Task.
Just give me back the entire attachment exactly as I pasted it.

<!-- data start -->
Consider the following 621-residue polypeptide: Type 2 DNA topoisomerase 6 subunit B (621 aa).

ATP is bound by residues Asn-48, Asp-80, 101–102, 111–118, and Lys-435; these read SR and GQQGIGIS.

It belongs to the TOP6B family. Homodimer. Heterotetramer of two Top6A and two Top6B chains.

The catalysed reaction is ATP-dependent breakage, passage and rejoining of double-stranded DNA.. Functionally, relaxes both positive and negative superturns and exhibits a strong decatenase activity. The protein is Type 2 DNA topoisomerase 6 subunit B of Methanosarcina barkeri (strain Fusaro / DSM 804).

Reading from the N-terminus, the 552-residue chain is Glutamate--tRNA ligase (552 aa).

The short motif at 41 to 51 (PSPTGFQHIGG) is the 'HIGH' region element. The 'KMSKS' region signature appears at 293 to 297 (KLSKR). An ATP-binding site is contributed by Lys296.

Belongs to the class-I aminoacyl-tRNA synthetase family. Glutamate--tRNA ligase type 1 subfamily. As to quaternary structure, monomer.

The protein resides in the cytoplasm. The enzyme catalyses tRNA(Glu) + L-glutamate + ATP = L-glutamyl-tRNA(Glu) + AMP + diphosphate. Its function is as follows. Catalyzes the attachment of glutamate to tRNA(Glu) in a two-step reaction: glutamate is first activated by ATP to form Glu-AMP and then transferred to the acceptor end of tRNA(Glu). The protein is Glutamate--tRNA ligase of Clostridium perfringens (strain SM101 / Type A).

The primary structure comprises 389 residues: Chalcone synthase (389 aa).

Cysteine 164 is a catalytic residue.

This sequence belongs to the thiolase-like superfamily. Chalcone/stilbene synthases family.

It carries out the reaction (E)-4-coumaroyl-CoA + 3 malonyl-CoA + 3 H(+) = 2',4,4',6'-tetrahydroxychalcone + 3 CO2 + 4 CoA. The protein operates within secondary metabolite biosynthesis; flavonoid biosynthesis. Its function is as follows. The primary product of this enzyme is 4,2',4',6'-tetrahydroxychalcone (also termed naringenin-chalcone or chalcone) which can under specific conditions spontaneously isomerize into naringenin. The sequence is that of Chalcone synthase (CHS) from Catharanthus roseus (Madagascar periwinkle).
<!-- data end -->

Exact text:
Consider the following 621-residue polypeptide: Type 2 DNA topoisomerase 6 subunit B (621 aa).

ATP is bound by residues Asn-48, Asp-80, 101–102, 111–118, and Lys-435; these read SR and GQQGIGIS.

It belongs to the TOP6B family. Homodimer. Heterotetramer of two Top6A and two Top6B chains.

The catalysed reaction is ATP-dependent breakage, passage and rejoining of double-stranded DNA.. Functionally, relaxes both positive and negative superturns and exhibits a strong decatenase activity. The protein is Type 2 DNA topoisomerase 6 subunit B of Methanosarcina barkeri (strain Fusaro / DSM 804).

Reading from the N-terminus, the 552-residue chain is Glutamate--tRNA ligase (552 aa).

The short motif at 41 to 51 (PSPTGFQHIGG) is the 'HIGH' region element. The 'KMSKS' region signature appears at 293 to 297 (KLSKR). An ATP-binding site is contributed by Lys296.

Belongs to the class-I aminoacyl-tRNA synthetase family. Glutamate--tRNA ligase type 1 subfamily. As to quaternary structure, monomer.

The protein resides in the cytoplasm. The enzyme catalyses tRNA(Glu) + L-glutamate + ATP = L-glutamyl-tRNA(Glu) + AMP + diphosphate. Its function is as follows. Catalyzes the attachment of glutamate to tRNA(Glu) in a two-step reaction: glutamate is first activated by ATP to form Glu-AMP and then transferred to the acceptor end of tRNA(Glu). The protein is Glutamate--tRNA ligase of Clostridium perfringens (strain SM101 / Type A).

The primary structure comprises 389 residues: Chalcone synthase (389 aa).

Cysteine 164 is a catalytic residue.

This sequence belongs to the thiolase-like superfamily. Chalcone/stilbene synthases family.

It carries out the reaction (E)-4-coumaroyl-CoA + 3 malonyl-CoA + 3 H(+) = 2',4,4',6'-tetrahydroxychalcone + 3 CO2 + 4 CoA. The protein operates within secondary metabolite biosynthesis; flavonoid biosynthesis. Its function is as follows. The primary product of this enzyme is 4,2',4',6'-tetrahydroxychalcone (also termed naringenin-chalcone or chalcone) which can under specific conditions spontaneously isomerize into naringenin. The sequence is that of Chalcone synthase (CHS) from Catharanthus roseus (Madagascar periwinkle).